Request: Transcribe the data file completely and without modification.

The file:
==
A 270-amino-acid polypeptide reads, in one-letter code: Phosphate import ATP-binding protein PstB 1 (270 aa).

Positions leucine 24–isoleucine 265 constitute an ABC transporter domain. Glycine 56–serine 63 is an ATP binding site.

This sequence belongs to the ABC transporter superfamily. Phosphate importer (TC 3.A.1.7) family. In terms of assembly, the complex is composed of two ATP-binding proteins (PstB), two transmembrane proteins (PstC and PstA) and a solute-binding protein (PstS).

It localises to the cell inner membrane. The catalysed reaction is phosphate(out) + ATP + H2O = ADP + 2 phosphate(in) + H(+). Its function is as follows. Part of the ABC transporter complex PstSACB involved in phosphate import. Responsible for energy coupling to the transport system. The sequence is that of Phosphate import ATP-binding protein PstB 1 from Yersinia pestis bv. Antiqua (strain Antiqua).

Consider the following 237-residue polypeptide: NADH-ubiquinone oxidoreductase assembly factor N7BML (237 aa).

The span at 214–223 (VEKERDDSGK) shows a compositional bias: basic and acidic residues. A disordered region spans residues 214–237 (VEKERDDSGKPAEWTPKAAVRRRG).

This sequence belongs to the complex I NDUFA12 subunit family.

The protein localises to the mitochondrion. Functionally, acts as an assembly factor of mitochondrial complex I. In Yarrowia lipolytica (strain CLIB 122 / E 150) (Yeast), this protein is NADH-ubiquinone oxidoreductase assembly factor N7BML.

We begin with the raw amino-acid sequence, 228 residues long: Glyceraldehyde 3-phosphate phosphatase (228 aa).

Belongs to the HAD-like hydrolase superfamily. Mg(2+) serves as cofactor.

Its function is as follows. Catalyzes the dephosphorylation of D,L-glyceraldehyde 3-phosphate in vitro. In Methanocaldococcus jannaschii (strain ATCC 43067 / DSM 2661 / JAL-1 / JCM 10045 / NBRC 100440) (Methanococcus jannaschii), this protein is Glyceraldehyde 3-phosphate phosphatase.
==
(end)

A 270-amino-acid polypeptide reads, in one-letter code: Phosphate import ATP-binding protein PstB 1 (270 aa).

Positions leucine 24–isoleucine 265 constitute an ABC transporter domain. Glycine 56–serine 63 is an ATP binding site.

This sequence belongs to the ABC transporter superfamily. Phosphate importer (TC 3.A.1.7) family. In terms of assembly, the complex is composed of two ATP-binding proteins (PstB), two transmembrane proteins (PstC and PstA) and a solute-binding protein (PstS).

It localises to the cell inner membrane. The catalysed reaction is phosphate(out) + ATP + H2O = ADP + 2 phosphate(in) + H(+). Its function is as follows. Part of the ABC transporter complex PstSACB involved in phosphate import. Responsible for energy coupling to the transport system. The sequence is that of Phosphate import ATP-binding protein PstB 1 from Yersinia pestis bv. Antiqua (strain Antiqua).

Consider the following 237-residue polypeptide: NADH-ubiquinone oxidoreductase assembly factor N7BML (237 aa).

The span at 214–223 (VEKERDDSGK) shows a compositional bias: basic and acidic residues. A disordered region spans residues 214–237 (VEKERDDSGKPAEWTPKAAVRRRG).

This sequence belongs to the complex I NDUFA12 subunit family.

The protein localises to the mitochondrion. Functionally, acts as an assembly factor of mitochondrial complex I. In Yarrowia lipolytica (strain CLIB 122 / E 150) (Yeast), this protein is NADH-ubiquinone oxidoreductase assembly factor N7BML.

We begin with the raw amino-acid sequence, 228 residues long: Glyceraldehyde 3-phosphate phosphatase (228 aa).

Belongs to the HAD-like hydrolase superfamily. Mg(2+) serves as cofactor.

Its function is as follows. Catalyzes the dephosphorylation of D,L-glyceraldehyde 3-phosphate in vitro. In Methanocaldococcus jannaschii (strain ATCC 43067 / DSM 2661 / JAL-1 / JCM 10045 / NBRC 100440) (Methanococcus jannaschii), this protein is Glyceraldehyde 3-phosphate phosphatase.